Winter In Japan - By Yaz Ketcherside
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Winter In Japan

By Yaz Ketcherside for The J-Pop Exchange

Winter is a major time for Japan with holiday celebrations, snow festivals, winter solstice and New Year celebrations. From flavorful steamy street food to winter decorations throughout the country, Japan knows how to celebrate winter right.

A festival that heats things up over in Japan is called Oniyo Fire Festival. This 1,600-year-old festival is held on January 1st at the Daizenji Tamataregu Shrine in Fukuoka. The neighboring towns come together and light a ‘devil fire’ which is meant to drive away evil spirits and guards the Shrine for 7 days. On the night of January 7th, the fire is transferred to 6 torches which are then carried around the Shrine by men wearing loincloths. As the men walk around, it is believed that if an ember falls on to you, you are blessed with good luck.

The Dondo Yaki is a mid-January celebration that is held all around Japan at the local Shrines. In this specific festival, locals bring unwanted lucky items that they have had from the previous year and burn them, as throwing it away might ward bad luck. These items include Daruma Dolls, lucky cat dolls, omamori, etc. Along with all the lucky items being burned, Japanese street food like Dango or Mochi is roasted over the fire which was used to destroy the lucky items. This is believed to promote good health for the new year.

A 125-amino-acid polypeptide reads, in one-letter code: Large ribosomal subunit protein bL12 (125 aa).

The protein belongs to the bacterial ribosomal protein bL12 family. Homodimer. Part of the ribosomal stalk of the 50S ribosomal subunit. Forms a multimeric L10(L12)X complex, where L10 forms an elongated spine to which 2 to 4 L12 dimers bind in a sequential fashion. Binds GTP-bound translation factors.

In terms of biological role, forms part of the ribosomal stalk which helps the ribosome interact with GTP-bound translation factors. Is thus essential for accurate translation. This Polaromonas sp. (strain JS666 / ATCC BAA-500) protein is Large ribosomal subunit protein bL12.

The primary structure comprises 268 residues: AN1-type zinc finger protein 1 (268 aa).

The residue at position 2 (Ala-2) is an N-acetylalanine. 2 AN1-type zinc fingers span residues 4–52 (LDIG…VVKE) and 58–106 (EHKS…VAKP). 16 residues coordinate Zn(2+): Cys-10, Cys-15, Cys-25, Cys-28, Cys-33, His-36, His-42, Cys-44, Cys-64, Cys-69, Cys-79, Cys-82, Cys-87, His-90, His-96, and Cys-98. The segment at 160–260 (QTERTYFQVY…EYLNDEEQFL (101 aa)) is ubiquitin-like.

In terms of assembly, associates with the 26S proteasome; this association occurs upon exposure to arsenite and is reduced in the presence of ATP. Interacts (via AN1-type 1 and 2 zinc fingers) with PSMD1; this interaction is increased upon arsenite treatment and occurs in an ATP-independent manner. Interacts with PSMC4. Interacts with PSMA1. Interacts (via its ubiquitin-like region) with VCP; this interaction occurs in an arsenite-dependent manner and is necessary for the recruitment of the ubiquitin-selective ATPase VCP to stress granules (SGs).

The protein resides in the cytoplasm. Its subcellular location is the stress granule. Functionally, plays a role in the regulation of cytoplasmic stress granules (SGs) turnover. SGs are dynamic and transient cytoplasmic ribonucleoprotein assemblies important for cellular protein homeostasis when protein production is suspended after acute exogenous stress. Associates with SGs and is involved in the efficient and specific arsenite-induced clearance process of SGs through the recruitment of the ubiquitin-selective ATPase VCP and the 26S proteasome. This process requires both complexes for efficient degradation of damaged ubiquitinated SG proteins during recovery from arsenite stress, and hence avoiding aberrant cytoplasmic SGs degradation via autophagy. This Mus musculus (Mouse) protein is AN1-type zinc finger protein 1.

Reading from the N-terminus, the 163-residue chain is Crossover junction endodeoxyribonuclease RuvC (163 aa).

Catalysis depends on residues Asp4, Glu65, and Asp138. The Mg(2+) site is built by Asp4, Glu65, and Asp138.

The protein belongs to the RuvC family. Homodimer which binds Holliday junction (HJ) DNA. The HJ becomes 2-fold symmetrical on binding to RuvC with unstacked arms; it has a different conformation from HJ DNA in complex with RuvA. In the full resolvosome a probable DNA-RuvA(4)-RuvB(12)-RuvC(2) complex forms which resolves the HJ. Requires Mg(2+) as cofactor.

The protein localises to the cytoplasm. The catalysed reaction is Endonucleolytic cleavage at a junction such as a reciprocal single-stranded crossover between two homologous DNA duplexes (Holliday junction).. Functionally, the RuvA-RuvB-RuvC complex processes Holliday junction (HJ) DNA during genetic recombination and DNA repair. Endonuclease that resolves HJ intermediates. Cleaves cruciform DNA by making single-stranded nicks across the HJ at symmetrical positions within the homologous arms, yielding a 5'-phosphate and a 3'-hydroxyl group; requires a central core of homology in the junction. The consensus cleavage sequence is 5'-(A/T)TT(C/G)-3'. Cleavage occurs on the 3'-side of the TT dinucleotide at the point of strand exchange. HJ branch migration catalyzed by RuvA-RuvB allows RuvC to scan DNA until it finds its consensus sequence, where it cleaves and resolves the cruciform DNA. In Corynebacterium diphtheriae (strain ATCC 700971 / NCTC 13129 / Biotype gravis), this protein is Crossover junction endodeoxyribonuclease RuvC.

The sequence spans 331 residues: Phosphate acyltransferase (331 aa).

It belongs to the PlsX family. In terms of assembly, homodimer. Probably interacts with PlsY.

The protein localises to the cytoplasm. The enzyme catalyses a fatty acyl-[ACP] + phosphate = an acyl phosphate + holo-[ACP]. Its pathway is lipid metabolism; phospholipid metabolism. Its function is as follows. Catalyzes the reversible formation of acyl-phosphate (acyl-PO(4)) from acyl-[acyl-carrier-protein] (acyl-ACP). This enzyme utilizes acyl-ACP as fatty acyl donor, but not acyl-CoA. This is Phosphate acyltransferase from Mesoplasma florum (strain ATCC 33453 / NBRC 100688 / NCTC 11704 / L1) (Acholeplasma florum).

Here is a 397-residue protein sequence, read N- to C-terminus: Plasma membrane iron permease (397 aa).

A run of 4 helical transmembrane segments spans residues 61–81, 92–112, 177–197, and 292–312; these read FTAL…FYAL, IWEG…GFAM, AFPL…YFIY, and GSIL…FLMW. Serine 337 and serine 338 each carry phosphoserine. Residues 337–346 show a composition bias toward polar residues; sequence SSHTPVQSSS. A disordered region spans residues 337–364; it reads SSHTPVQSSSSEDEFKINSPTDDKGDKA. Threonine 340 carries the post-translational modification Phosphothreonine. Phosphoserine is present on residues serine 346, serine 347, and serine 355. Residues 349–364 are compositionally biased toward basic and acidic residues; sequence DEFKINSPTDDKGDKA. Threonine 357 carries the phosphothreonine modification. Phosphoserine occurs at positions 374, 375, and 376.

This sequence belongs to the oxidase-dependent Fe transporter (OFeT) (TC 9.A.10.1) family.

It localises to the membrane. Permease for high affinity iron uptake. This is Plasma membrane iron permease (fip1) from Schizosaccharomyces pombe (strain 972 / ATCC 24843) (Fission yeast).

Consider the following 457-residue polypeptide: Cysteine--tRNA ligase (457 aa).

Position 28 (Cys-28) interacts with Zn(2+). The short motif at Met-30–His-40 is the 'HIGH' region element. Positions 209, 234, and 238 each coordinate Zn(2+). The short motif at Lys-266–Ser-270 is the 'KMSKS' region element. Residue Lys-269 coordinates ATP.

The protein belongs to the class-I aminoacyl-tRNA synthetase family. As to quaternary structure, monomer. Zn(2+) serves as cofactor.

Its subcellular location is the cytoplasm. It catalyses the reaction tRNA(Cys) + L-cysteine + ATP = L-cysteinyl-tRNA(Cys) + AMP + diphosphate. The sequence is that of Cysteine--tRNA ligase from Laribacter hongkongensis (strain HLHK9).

The Sapporo Yuki Matsuri is Hokkaido's Snow Festival. Sculptors from around the country come together to create magnificent sculptures out of snow and ice, thus creating a winter wonderland! Heading out to the festival during the day is fantastic, but the true magic comes alive when the sun goes down and the lights inside the sculptures illuminate. The festival itself attracts over 2 million people a year.

And last but not least the Japanese New Year. This is probably the most important and famous Japanese holiday. The country shuts down from December 30th to January 3rd to celebrate the New Year and a variety of parades. For the Japanese, the New Year symbolizes the shedding of the past. Many make way to their local shrines and make offerings. Some buy ‘omamori’ which are Japanese amulets which symbolize different forms of luck such as finding the love of your life, finance, and warding off evil spirits. They carry this around with them in the new year.

And to finish the New Year celebration off right, set your alarm to be sure to catch the first sunrise of the New Year. It is said that by watching the first sunrise of the new year, one can make a wish which will bring good luck in the year.



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